Effects of obstructive sleep apnea on sleep quality, cognition, and driving performance in patients with cirrhosis

Clin Gastroenterol Hepatol. 2015 Feb;13(2):390-397.e1. doi: 10.1016/j.cgh.2014.08.028. Epub 2014 Aug 23.


Background & aims: In patients with cirrhosis, sleep disturbances are assumed to result from hepatic encephalopathy (HE). The effects of obstructive sleep apnea (OSA) on cognition, sleep parameters, or driving in patients with cirrhosis are unclear.

Methods: We performed a cross-sectional and prospective study of 118 subjects. Subjects were assigned to 1 of 4 groups: those with OSA and cirrhosis (without hepatic encephalopathy or ascites, n = 34), those with cirrhosis only (n = 30), those with OSA only (n = 29), and those without OSA or cirrhosis (controls, n = 25). None of the OSA patients were receiving continuous positive airway pressure (CPAP) therapy. Subjects underwent cognitive testing (paper-pencil tests for psychomotor speed and attention, as well as executive function tests), sleep assessment (daytime sleepiness and night-time sleep quality), and a monotonous driving simulation (worsening lane deviations over time indicated poor performance). We also tested patients with OSA, with cirrhosis (n = 10) and without cirrhosis (n = 7), before and after CPAP therapy.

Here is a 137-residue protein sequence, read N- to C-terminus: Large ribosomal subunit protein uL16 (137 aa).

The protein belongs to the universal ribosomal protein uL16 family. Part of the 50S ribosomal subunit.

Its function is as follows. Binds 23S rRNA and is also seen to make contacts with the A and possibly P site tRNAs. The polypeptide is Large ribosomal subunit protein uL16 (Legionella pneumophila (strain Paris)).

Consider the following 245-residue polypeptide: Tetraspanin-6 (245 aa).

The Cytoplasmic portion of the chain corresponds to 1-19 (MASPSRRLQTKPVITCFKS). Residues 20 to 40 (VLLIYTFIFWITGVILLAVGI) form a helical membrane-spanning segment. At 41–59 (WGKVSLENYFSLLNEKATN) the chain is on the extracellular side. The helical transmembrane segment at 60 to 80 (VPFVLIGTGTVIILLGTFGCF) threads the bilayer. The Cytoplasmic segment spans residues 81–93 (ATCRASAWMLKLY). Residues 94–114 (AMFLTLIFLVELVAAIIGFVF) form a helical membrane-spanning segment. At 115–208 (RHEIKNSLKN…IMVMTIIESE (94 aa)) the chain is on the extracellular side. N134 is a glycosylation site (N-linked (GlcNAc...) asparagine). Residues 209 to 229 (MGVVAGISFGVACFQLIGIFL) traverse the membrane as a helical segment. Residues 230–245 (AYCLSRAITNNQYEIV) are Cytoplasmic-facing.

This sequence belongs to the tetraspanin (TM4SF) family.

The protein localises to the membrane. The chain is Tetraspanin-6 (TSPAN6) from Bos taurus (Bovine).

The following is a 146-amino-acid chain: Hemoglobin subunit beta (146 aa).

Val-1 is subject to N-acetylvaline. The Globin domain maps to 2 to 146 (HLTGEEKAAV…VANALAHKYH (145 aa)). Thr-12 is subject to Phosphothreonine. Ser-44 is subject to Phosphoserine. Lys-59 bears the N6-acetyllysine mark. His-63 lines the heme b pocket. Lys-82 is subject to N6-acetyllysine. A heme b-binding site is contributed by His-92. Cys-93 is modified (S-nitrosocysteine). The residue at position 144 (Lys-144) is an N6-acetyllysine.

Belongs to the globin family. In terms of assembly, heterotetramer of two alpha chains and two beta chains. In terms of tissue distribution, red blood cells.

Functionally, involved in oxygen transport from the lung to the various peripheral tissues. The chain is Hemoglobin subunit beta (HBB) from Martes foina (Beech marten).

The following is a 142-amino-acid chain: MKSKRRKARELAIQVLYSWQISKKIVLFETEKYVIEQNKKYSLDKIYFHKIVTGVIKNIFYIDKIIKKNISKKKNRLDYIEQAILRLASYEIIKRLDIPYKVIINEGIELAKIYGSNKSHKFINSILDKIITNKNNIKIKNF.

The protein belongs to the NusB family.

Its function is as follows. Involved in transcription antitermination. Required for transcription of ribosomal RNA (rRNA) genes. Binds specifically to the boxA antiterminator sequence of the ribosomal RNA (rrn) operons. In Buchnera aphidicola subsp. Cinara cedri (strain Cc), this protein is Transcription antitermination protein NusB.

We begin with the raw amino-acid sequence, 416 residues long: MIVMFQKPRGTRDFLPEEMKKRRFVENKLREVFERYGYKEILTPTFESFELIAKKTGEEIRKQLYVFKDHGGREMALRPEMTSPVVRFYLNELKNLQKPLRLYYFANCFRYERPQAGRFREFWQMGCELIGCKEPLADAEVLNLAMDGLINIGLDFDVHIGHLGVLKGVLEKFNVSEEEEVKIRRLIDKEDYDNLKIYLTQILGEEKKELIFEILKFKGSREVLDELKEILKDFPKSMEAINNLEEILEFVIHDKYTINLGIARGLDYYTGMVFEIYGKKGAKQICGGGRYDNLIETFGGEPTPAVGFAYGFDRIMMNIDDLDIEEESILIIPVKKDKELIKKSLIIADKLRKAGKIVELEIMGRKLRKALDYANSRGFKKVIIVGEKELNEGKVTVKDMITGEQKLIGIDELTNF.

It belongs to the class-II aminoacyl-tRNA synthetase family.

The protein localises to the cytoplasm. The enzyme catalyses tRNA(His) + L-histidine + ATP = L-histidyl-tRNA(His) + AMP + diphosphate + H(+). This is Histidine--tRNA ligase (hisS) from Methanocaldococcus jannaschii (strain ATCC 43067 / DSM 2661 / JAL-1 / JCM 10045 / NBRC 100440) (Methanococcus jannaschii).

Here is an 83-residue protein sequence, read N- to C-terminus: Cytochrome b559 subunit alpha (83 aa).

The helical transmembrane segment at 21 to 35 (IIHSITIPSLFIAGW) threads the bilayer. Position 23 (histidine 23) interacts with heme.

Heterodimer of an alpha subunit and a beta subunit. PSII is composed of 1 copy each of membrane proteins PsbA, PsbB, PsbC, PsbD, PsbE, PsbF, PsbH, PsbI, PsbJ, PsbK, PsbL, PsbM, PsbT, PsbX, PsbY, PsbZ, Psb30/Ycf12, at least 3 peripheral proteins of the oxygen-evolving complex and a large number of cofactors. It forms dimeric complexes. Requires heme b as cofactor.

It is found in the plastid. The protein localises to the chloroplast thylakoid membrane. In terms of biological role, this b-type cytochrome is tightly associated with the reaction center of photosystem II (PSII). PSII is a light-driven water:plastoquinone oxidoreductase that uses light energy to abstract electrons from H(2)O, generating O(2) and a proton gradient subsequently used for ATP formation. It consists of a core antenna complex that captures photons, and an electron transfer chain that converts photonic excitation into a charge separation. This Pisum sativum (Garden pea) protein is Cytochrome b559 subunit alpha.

Results: Daytime sleepiness and sleep quality were worse in subjects in the OSA groups (with or without cirrhosis) than subjects with cirrhosis alone or controls. Of subjects with only OSA, 36% had impaired psychomotor speed and attention, compared with more than 60% of subjects in both cirrhosis groups. In contrast, executive function was uniformly worse in subjects with OSA, with or without cirrhosis, than groups without OSA. Simulator performance (lane deviations) worsened over time in both OSA groups. CPAP therapy significantly increased executive function and sleep quality, and reduced simulator lane deviations and sleepiness, in OSA subjects with and without cirrhosis. After CPAP therapy, performance on the paper-pencil test improved significantly only in subjects with OSA without cirrhosis.

Conclusions: OSA should be considered in evaluating sleep impairment in patients with cirrhosis. In patients with cirrhosis and OSA, psychomotor speed and attention issues likely are related to cirrhosis, whereas executive function and simulator performance are affected by OSA. CPAP therapy improves executive function and simulator performance in patients with OSA, regardless of cirrhosis.

Keywords: CPAP; Chronic Liver Disease; Covert Hepatic Encephalopathy; Minimal Hepatic Encephalopathy.

Publication types

  • Research Support, N.I.H., Extramural

MeSH terms

  • Adult
  • Aged
  • Automobile Driving*
  • Cognition*
  • Continuous Positive Airway Pressure
  • Cross-Sectional Studies
  • Female
  • Humans
  • Liver Cirrhosis / complications*
  • Male
  • Middle Aged
  • Prospective Studies
  • Sleep Apnea, Obstructive / complications*
  • Sleep Apnea, Obstructive / therapy
  • Sleep Wake Disorders*